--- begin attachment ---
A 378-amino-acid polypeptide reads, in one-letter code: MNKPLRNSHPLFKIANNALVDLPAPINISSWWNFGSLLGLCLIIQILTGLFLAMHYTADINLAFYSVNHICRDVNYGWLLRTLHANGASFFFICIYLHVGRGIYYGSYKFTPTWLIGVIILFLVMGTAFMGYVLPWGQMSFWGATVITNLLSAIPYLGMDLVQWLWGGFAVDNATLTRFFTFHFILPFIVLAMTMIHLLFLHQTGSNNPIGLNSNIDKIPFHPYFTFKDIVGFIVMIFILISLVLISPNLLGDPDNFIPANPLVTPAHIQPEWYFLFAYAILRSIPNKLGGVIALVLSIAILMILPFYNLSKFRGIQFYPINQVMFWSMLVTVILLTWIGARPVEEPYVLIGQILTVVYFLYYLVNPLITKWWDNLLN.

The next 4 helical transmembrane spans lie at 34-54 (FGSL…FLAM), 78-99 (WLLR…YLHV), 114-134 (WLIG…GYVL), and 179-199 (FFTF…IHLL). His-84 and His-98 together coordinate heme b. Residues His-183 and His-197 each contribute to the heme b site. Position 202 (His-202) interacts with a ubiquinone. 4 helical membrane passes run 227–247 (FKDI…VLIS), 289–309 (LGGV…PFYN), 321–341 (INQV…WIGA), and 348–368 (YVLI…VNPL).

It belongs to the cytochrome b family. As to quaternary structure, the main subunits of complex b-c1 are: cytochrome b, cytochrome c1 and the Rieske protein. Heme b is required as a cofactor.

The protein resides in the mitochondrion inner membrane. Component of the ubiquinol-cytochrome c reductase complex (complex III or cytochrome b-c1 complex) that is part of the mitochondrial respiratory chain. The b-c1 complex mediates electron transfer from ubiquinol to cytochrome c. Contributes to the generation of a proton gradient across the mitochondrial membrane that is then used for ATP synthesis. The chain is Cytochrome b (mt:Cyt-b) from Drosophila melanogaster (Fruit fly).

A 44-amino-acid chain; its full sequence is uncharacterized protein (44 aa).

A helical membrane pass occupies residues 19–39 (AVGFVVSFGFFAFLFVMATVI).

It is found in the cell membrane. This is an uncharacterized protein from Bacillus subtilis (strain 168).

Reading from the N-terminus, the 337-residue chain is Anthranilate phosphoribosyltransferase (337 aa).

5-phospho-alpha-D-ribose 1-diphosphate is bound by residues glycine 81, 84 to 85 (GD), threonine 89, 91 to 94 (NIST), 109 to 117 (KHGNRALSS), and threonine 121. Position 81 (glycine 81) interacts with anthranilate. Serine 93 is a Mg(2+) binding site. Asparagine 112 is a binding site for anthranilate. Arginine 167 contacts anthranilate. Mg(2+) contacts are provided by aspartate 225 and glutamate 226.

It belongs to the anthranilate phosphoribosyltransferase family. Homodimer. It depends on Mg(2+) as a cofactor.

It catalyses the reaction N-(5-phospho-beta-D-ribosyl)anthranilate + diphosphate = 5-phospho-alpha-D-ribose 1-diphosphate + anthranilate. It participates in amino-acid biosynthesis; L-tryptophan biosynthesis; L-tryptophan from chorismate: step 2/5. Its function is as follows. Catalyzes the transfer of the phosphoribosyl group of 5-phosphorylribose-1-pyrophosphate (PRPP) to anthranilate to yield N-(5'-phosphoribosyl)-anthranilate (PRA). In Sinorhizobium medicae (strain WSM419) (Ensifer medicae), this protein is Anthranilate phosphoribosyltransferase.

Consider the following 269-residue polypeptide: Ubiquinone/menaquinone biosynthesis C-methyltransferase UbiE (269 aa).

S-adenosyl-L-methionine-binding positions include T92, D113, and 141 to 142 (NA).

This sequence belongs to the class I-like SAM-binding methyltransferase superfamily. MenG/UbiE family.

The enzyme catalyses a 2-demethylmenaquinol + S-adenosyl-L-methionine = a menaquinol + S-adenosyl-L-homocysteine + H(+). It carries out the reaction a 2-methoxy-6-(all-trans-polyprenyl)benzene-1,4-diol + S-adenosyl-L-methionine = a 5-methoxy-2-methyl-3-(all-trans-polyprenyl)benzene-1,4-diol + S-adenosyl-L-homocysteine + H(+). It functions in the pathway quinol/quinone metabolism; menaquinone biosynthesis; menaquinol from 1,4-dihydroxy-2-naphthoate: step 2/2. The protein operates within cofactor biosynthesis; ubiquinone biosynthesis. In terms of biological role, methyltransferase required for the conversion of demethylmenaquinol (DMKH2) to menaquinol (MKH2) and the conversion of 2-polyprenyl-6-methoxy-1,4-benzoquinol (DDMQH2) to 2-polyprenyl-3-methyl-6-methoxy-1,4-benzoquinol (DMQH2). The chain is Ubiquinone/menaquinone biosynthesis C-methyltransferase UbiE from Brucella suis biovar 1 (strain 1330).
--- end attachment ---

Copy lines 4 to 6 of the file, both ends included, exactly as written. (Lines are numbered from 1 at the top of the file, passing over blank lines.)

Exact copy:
The protein resides in the mitochondrion inner membrane. Component of the ubiquinol-cytochrome c reductase complex (complex III or cytochrome b-c1 complex) that is part of the mitochondrial respiratory chain. The b-c1 complex mediates electron transfer from ubiquinol to cytochrome c. Contributes to the generation of a proton gradient across the mitochondrial membrane that is then used for ATP synthesis. The chain is Cytochrome b (mt:Cyt-b) from Drosophila melanogaster (Fruit fly).

A 44-amino-acid chain; its full sequence is uncharacterized protein (44 aa).

A helical membrane pass occupies residues 19–39 (AVGFVVSFGFFAFLFVMATVI).